Iraq’s elite counter terrorism service moved to within three kilometers of central Fallujah Friday and consolidated positions in the south of the city, the operation’s commander said.
Speaking to Agence France Presse from the edge of the city’s Shuhada neighborhood, Lieutenant General Abdelwahab al-Saadi said the operation to retake one of the Islamic State group’s most emblematic bastions was progressing well.
“Daesh (IS) wanted the battle to take place outside the city but we have moved in, and retaken all this area in eight days,” he said, standing on rooftop overlooking Fallujah’s southern neighborhoods.
“Our troops are here,” he said pointing on his tablet computer to spots along one of the main streets in southern Fallujah. “That’s 3.1 kilometers (less than two miles) from the main official building in the center.”
“We’ll be there, in the very center, in days. Days, not weeks,” he said.
Plumes of smoke and dust rose up in Fallujah’s low and grey skyline as special forces carried out controlled detonations of bombs planted by IS and jets struck IS targets.
An Australian accent called in on the radio of a counter terrorism service (CTS) coordinator.
“I’ve got two guys in a building,” it said, spelling out coordinates.
“Which one? The building facing east or west?” the CTS officer asked in perfect English before taking a sip from a can of energy drink. “West? OK, you’re clear to engage.”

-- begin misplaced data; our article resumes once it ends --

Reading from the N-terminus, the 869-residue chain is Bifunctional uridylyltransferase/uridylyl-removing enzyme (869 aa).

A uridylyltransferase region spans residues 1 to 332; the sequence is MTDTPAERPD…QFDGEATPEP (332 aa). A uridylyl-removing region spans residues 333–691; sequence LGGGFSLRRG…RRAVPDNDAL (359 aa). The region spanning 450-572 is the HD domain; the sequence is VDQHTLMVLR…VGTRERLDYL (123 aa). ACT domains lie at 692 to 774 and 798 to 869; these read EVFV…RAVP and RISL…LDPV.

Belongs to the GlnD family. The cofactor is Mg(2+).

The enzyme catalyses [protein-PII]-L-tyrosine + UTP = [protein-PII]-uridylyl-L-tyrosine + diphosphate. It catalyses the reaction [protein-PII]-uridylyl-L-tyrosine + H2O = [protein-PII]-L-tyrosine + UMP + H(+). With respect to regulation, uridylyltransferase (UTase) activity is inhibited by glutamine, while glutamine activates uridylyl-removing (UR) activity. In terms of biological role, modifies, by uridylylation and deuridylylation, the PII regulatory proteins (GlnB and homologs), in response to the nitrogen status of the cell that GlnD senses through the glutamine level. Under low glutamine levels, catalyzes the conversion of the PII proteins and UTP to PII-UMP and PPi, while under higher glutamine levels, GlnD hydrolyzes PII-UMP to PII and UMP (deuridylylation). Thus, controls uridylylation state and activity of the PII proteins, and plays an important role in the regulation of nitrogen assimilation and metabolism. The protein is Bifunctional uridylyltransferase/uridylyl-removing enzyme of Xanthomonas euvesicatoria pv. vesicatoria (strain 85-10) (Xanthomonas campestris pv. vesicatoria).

Minutes later, a jet dropped its payload on the target and a huge mushroom of grey dust rose up.
“Splash on target,” the CTS officer radioed back, confirming the strike was successful.
Iraqi forces are receiving air support from the US-led coalition that was formed after IS took over Iraq’s second city Mosul and large parts of the country two years ago.
The operation to retake Fallujah, which lies only 50 kilometers (30 miles) west of Baghdad, was launched on May 22-23.
The first phase focused on sealing the siege of the city and the CTS has been leading a second phase that saw forces break into the urban center of Fallujah.
Concern over the fate of tens of thousands of civilians has slowed Iraqi forces’ advance but Saadi said the operation was meeting its goals.
“More than 500 Daesh members have already been killed since the start of the operation,” he said.
“Fallujah is a very symbolic place for Daesh… but the battle is not different from other ones and when they are trapped, they try to run away just like they did before,” Saadi said.
IS fighters have tried to leave the besieged city by blending in with the flow of displaced civilians who are attempting to escape by crossing the Euphrates south of Fallujah.
According to the Norwegian Refugee Council which runs displaced camps in Amriyat al-Fallujah, south of Fallujah, more than 20,000 people have fled the fighting over the past three weeks.